Speaking at a function outside parliament, Tuke said: "All we want is you (industry) take your fair share and we take ours. It's not that we want to be nationalistic. No, we need you too. We need partners.
"If you want to extend your business in this country, you better be able to fulfil some of your social obligations. That is the licence that will give you a guarantee," Tuke said, as reported in The National newspaper.
Department of Mineral Policy and Geohazards Management secretary Harry Kore said there were three specific issues that stood out from the amendment.
The first was that the Act empowered the state to do exploration; the second was to monitor the volume of minerals leaving the country; and the third was arbitration needed to be done within PNG.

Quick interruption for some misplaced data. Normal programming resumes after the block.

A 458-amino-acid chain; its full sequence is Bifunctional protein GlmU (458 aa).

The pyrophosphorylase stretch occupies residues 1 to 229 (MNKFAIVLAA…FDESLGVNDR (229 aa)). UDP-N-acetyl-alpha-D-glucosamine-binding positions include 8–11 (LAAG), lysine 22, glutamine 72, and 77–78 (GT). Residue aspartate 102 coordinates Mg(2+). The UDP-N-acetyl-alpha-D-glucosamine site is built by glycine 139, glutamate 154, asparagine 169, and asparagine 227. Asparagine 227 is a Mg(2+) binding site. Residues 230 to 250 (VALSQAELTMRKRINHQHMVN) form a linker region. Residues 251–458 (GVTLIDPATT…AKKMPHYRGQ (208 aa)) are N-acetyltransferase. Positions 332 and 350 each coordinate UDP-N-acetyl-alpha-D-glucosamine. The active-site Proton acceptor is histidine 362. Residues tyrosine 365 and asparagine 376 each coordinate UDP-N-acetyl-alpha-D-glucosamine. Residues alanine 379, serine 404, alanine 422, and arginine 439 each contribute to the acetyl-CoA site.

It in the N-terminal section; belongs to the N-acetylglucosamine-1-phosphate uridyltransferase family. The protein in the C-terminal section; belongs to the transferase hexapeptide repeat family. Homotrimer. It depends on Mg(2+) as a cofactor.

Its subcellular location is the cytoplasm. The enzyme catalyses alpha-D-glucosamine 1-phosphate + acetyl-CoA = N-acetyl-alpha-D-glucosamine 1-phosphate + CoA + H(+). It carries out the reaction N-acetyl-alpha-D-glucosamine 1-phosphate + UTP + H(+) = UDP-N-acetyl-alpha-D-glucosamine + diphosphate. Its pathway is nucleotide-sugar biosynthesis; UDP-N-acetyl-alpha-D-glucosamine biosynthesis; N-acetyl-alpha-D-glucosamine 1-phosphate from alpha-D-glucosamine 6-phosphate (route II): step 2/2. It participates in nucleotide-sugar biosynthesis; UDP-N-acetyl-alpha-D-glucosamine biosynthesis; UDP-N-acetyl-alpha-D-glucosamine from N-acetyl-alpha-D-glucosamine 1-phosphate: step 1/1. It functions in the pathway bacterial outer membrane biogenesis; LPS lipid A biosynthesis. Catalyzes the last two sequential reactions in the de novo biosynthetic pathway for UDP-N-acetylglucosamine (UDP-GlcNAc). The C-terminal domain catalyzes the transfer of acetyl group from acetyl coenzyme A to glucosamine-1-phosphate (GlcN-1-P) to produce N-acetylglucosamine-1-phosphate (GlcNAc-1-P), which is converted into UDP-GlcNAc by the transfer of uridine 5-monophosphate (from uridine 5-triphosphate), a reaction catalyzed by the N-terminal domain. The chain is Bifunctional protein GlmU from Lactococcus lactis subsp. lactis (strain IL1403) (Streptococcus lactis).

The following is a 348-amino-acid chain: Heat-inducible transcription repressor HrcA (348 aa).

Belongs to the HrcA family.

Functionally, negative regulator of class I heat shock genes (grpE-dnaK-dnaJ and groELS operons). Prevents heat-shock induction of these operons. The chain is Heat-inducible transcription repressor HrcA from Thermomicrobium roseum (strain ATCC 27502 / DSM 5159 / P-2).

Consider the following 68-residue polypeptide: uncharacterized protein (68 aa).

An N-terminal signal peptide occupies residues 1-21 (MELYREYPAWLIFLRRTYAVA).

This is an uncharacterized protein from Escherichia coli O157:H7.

Mineral Resource Authority managing director Jerry Garry said the government was not doing enough to collect tax. "We are losing about 20% more than other countries. We do not have the visibility of what is produced in every mine around the country," he said.
Garry said the country needed an advanced process control system on operating mines which would enable the authorities to see what was put through the plant, and what came out on the other side of the plant.